Real Estate watchdog recommends clauses to protect sellers of rural property

 
 
4/03/2015
​The Real Estate Agents Authority (REAA) is recommending real estate agents selling rural property use new standard clauses in their terms and conditions to better protect consumers. The clauses were developed jointly by the REAA and the Real Estate Institute of New Zealand (REINZ).

As with the clauses for the residential sector that were introduced late last year, the voluntary clauses for rural agency agreements give sellers of rural property more certainty about when an agency agreement ends and which agent can claim a commission when sellers change real estate agencies.

“We are very pleased with the industry’s response to the residential clauses” said Kevin Lampen-Smith, Chief Executive of the REAA. “Over 700 agencies​ are now using the residential clauses”.

“The rural sector asked for these clauses. This is a great outcome as it means that sellers of rural property can now have the same level of certainty about their agency agreements as their residential counterparts.” 

“These clauses make it clear who is owed a commission when a rural property sells and will avoid sellers getting the nasty surprise of being asked to pay more than one commission ” said Mr Lampen- Smith.

“Using these clauses is a simple way to avoid confusion, disagreements and complaints to the REAA and REINZ. The clauses provide clarity and protect both the seller and the agent, so everybody wins.”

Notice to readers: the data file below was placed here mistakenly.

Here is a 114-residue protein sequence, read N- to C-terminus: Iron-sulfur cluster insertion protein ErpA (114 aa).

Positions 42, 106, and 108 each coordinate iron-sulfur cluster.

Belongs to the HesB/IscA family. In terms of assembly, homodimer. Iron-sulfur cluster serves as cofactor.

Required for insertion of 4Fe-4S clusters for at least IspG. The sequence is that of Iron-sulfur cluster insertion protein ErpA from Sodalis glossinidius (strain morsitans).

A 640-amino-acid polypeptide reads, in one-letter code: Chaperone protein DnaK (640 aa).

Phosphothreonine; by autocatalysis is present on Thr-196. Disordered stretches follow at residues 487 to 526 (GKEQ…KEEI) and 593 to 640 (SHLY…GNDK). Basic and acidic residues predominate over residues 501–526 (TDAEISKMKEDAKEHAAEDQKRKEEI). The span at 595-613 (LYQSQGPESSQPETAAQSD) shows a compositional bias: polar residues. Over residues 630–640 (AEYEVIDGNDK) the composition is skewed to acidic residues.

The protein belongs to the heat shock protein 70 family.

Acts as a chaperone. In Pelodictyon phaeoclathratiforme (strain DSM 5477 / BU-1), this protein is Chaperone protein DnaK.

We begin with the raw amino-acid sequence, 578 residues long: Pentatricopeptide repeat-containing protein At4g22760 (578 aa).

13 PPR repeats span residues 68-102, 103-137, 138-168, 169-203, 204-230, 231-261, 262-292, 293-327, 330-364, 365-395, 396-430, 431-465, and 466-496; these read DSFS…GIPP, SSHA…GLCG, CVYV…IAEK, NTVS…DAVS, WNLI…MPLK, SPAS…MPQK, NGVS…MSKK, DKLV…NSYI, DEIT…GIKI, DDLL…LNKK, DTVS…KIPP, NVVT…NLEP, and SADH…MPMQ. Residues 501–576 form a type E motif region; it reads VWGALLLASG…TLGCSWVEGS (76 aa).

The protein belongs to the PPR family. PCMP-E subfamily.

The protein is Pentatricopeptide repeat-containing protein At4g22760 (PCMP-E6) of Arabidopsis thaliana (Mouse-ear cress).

While these clauses are voluntary the REAA recommends that sellers wishing to sell their rural property use real estate agencies that include these standard clauses. The REAA is publishing a list of these agencies on their website

Key aspects of the rural standard clauses include:
  • ​Only one agent can claim a commission, and only when the buyer and seller have signed a sale and purchase agreement (even with conditions) at the time that the agent is acting for the seller.

  • If the seller cancels their contract with the agent and then sells privately to a buyer previously introduced, the agent can only claim a commission for 12 months after the contract ended.
This is six months in the residential clauses and is the main difference between the residential and rural clauses. The extended period in the rural clauses allows for the time it can take to negotiate the sale of a rural property.

Examples of rural property are farms, orchards, forestry plantations and vineyards.

More information is available on the REAA website including:

Contact:
Ngaire Vanderhoof
021 0222 0835